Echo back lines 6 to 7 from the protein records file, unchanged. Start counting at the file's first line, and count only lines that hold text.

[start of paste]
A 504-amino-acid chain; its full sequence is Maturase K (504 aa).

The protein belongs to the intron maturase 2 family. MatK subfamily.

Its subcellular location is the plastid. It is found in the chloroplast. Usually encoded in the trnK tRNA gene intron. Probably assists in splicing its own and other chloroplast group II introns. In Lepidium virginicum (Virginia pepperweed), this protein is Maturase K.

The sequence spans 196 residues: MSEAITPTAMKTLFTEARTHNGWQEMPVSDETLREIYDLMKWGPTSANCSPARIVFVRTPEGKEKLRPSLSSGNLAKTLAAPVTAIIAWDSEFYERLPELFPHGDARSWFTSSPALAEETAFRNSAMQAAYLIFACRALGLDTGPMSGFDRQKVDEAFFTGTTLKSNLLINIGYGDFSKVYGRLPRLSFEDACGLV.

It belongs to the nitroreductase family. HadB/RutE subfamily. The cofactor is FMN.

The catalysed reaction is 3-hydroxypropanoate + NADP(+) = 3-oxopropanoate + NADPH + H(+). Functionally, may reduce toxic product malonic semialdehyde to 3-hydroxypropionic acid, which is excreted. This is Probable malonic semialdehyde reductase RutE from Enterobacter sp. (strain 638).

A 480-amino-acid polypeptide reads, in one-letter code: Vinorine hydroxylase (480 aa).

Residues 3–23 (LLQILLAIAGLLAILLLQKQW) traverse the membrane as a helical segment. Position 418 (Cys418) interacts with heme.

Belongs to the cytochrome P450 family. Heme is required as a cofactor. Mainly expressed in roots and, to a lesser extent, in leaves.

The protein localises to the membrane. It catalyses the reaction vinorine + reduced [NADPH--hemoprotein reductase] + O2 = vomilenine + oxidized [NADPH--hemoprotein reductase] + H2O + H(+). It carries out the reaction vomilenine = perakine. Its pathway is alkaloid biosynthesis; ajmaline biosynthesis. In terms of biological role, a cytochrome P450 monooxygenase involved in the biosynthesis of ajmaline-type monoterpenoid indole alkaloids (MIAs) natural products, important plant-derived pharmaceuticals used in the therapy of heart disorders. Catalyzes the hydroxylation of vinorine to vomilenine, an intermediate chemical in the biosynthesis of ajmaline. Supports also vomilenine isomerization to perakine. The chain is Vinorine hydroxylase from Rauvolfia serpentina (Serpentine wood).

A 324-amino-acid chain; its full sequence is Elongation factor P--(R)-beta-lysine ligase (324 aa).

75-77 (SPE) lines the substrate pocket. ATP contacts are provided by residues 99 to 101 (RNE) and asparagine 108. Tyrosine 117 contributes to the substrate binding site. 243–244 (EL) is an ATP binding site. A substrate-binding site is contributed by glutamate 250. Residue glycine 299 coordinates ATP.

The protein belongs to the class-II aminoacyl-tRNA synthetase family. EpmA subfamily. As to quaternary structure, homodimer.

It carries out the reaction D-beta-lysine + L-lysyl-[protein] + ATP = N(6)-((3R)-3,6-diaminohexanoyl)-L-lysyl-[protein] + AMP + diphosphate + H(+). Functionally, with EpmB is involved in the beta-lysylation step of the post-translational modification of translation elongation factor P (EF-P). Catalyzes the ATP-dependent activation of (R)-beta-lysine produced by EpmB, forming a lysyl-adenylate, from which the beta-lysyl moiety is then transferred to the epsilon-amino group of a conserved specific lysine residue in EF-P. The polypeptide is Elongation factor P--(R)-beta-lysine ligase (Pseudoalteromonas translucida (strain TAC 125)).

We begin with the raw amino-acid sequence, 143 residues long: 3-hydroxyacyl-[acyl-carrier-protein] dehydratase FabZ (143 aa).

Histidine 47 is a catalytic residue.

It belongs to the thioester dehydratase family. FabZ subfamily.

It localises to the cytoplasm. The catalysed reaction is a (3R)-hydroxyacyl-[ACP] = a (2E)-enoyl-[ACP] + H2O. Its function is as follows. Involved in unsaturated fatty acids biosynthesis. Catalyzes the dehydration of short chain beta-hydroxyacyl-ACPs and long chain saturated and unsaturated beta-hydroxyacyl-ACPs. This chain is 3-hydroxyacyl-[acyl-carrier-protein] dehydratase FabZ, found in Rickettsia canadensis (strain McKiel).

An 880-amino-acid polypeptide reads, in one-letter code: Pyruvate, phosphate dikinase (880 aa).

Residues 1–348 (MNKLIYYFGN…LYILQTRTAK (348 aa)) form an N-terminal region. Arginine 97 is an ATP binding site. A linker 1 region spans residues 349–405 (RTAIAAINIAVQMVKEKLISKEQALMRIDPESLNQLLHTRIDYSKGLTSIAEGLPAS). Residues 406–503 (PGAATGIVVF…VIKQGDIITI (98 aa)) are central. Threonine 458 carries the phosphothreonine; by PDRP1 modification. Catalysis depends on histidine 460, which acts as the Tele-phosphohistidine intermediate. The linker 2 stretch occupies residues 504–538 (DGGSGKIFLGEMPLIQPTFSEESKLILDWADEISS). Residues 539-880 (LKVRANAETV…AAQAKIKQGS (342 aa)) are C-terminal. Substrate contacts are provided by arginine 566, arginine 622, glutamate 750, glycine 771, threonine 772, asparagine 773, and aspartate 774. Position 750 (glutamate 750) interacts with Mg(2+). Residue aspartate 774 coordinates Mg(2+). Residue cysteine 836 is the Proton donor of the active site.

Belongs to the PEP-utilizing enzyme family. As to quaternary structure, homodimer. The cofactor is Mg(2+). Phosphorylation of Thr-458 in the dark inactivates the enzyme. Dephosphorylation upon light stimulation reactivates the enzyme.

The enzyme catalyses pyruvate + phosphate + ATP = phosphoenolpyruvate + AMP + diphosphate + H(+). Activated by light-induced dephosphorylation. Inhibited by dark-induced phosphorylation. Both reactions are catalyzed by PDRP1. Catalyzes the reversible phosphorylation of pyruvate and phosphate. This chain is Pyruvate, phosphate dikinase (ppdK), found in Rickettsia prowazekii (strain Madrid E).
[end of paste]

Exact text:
The catalysed reaction is 3-hydroxypropanoate + NADP(+) = 3-oxopropanoate + NADPH + H(+). Functionally, may reduce toxic product malonic semialdehyde to 3-hydroxypropionic acid, which is excreted. This is Probable malonic semialdehyde reductase RutE from Enterobacter sp. (strain 638).

A 480-amino-acid polypeptide reads, in one-letter code: Vinorine hydroxylase (480 aa).